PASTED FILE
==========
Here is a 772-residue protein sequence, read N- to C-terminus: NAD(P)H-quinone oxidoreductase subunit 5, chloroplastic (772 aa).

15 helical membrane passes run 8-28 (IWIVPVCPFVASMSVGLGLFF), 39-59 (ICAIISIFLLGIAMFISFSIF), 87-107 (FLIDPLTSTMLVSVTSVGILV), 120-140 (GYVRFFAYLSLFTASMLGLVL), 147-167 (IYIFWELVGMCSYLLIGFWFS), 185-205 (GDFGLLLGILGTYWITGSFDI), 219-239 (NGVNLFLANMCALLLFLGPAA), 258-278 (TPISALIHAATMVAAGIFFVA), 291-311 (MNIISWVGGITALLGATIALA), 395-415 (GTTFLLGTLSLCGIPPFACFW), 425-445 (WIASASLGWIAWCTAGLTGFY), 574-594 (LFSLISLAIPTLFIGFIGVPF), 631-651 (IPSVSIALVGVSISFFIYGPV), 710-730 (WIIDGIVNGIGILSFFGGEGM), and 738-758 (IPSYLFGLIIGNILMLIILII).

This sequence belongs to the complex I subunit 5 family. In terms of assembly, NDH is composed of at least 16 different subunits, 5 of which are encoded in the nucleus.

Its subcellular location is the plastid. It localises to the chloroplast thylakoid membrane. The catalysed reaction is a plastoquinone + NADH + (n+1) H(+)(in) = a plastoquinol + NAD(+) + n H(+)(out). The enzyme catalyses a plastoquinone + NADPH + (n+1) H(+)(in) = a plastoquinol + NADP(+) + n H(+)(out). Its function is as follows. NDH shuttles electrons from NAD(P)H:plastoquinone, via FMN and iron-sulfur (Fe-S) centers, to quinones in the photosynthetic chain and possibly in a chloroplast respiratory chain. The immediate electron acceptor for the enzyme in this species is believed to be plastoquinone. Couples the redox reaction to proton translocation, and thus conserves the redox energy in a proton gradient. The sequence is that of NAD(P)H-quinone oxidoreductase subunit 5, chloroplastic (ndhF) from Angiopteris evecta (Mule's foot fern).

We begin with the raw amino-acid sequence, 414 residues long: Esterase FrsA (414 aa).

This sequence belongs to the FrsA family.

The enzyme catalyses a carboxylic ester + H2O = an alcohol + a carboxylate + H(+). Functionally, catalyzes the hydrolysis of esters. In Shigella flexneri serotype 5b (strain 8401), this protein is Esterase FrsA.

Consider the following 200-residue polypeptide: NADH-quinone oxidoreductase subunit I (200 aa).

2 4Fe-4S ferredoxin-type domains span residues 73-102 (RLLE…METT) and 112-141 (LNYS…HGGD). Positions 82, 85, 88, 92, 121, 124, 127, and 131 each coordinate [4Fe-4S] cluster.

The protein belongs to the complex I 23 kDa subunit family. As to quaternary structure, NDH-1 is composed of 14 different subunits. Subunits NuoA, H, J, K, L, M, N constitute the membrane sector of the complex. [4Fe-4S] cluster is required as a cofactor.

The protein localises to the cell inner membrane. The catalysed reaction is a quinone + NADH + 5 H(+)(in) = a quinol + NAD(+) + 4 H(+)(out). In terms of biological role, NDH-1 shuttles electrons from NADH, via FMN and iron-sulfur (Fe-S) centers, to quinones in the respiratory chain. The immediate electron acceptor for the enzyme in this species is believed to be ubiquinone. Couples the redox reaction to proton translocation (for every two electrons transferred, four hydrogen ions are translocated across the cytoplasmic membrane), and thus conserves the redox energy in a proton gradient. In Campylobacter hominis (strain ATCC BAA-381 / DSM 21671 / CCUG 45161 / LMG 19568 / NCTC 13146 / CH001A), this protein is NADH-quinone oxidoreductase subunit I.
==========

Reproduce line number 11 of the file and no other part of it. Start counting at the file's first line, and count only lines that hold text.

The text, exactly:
The protein localises to the cell inner membrane. The catalysed reaction is a quinone + NADH + 5 H(+)(in) = a quinol + NAD(+) + 4 H(+)(out). In terms of biological role, NDH-1 shuttles electrons from NADH, via FMN and iron-sulfur (Fe-S) centers, to quinones in the respiratory chain. The immediate electron acceptor for the enzyme in this species is believed to be ubiquinone. Couples the redox reaction to proton translocation (for every two electrons transferred, four hydrogen ions are translocated across the cytoplasmic membrane), and thus conserves the redox energy in a proton gradient. In Campylobacter hominis (strain ATCC BAA-381 / DSM 21671 / CCUG 45161 / LMG 19568 / NCTC 13146 / CH001A), this protein is NADH-quinone oxidoreductase subunit I.